For example, I just read an English sentence similar to:

What you need to know to be able to grow potatoes...

If I, at my early stage, try to translate this into Esperanto, I end up with three infinitives in a row:

Kion oni devas scii povi kreskigi terpomojn...

Is this allowed in Esperanto?

3 Answers 3


There isn't any rule about how many infinitives you can have in a row; you can have as many as make sense in the context. A rather contrived example: Mi volas povi iri lerni danci - I want to be able to go learn to dance. The basic principle is that an infinitive, like any verb, can take a complement, which may be another infinitive, which in turn can take a complement, and so on. So theoretically such a chain could be infinite, but that is rarely practical!

In your sentence, you'd use "por" before "povi", because the sense is "in order to" (while in my sentence you could say the going is in order to learn, it is common practice to use the infinitive directly after "iri", without "por"). This is also because "scii" before an infinitive is usually understood as "to know how", thus your sentence would translate to "What one must know how to be able to grow potatoes" which is confusing at best.


In Esperanto you would use "por" to connect the second infinitive:

Kion oni devas scii por povi kreskigi terpomojn.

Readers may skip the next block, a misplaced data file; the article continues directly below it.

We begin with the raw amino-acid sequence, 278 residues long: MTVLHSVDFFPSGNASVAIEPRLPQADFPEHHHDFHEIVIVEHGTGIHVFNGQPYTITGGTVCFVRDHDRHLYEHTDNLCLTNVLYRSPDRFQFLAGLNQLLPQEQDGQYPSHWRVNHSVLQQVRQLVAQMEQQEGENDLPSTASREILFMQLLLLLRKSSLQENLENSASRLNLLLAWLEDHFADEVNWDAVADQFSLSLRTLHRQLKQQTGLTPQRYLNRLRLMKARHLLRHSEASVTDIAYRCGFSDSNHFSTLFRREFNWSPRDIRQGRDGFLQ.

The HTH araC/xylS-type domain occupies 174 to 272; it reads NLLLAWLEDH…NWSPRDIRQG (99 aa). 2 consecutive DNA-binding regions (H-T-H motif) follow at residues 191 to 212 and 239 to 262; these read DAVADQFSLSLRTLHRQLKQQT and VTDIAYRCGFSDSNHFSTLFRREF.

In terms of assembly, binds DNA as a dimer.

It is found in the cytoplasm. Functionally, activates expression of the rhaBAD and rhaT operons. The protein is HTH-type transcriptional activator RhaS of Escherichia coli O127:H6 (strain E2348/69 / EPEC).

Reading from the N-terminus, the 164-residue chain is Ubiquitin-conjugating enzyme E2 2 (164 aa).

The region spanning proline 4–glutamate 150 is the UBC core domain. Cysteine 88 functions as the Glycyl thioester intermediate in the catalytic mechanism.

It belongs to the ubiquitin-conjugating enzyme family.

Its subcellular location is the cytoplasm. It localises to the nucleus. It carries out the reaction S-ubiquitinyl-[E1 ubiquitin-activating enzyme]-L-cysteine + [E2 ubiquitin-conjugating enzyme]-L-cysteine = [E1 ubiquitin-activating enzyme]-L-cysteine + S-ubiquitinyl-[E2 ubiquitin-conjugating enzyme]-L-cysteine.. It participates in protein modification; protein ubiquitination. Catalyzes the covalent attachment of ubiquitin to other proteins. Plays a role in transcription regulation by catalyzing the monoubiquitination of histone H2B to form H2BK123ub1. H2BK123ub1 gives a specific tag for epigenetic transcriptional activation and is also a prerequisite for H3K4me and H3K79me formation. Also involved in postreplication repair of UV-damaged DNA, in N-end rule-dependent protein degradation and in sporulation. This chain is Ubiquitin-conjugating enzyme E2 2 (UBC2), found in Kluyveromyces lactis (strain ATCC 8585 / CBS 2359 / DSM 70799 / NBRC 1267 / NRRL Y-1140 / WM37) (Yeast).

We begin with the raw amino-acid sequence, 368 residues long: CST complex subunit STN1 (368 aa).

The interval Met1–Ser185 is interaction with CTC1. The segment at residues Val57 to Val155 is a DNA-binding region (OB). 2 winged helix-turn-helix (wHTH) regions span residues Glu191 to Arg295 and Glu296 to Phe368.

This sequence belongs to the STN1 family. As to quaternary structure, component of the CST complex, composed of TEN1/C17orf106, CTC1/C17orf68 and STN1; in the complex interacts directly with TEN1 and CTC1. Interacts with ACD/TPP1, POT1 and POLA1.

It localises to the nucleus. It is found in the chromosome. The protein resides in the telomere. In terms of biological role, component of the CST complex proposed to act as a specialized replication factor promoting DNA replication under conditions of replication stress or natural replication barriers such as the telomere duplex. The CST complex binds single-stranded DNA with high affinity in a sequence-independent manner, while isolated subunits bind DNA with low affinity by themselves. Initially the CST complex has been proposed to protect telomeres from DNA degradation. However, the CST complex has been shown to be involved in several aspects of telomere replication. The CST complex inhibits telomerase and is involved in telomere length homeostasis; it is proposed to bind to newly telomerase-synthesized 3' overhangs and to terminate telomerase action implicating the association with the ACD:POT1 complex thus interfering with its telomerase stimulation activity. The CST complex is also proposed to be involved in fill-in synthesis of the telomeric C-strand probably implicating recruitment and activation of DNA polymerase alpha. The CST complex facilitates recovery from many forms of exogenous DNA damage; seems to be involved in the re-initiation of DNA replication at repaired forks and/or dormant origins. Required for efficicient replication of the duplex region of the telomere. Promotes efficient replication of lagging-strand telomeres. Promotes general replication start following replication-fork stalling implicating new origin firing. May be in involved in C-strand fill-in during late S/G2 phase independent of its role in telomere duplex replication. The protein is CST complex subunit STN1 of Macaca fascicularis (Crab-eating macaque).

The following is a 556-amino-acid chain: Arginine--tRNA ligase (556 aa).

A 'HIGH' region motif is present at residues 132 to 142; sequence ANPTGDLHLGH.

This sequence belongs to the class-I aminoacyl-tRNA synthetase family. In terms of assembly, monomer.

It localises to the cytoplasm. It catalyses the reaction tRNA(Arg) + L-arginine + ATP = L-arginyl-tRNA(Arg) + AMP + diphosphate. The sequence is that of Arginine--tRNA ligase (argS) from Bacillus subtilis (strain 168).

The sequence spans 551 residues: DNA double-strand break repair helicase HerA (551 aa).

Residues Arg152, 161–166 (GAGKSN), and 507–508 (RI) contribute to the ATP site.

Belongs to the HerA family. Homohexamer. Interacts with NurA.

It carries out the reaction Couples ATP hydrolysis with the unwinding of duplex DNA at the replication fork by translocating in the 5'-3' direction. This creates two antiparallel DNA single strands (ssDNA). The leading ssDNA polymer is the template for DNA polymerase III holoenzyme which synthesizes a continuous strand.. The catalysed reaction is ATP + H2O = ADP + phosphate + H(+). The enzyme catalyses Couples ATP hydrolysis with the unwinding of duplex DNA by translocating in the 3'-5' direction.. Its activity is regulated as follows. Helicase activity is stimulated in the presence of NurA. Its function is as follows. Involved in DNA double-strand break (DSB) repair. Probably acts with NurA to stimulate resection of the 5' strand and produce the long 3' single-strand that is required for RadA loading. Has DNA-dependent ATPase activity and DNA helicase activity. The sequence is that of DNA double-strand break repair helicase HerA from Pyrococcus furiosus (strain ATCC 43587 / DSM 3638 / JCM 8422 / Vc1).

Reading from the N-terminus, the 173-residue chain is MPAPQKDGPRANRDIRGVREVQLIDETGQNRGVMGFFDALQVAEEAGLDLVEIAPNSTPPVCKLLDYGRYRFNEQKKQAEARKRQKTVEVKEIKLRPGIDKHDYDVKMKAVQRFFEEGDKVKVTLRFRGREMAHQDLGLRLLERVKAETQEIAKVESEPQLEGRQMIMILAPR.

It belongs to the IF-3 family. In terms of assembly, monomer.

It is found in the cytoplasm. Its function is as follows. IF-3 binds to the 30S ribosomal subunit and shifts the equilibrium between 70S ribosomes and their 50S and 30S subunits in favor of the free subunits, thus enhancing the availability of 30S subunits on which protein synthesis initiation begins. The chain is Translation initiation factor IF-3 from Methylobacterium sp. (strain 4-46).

This is not a rule about infinitives but more syntax of the verbs.


Absolutely, here is an example from Zamenhof's translation of Marta:

Oni devas povoscii porti kaj gardi sian personan dignon, aŭ oni devas rifuzi al si ĉiun pretendon pri ĝi.

  • 3
    Nowerdays "povoscii" is very unusual. You'd mostly hear "scipovi". Commented Sep 21, 2016 at 20:50
  • Povoscii makes so much more sense, though! Especially following the "the last root is the most important" rule. Zamenhof just made me super happy. Commented Sep 23, 2016 at 9:19
  • "Scipovi" usually makes more sense to me. "Mi scipovas naĝi" implies "I can swim because of what I know," with more emphasis on the "can" than the "know". — I suppose that when the object is a noun, "povoscii" generally makes a little more sense than "scipovi". ("mi povoscias Esperanton" implies "I know Esperanto to the point of being able to do something with it.") But both words are more commonly used with infinitive verbs than with nouns as the object, so it makes sense to me that "scipovi" is standard nowadays.
    – Raizin
    Commented Jun 8, 2021 at 12:08

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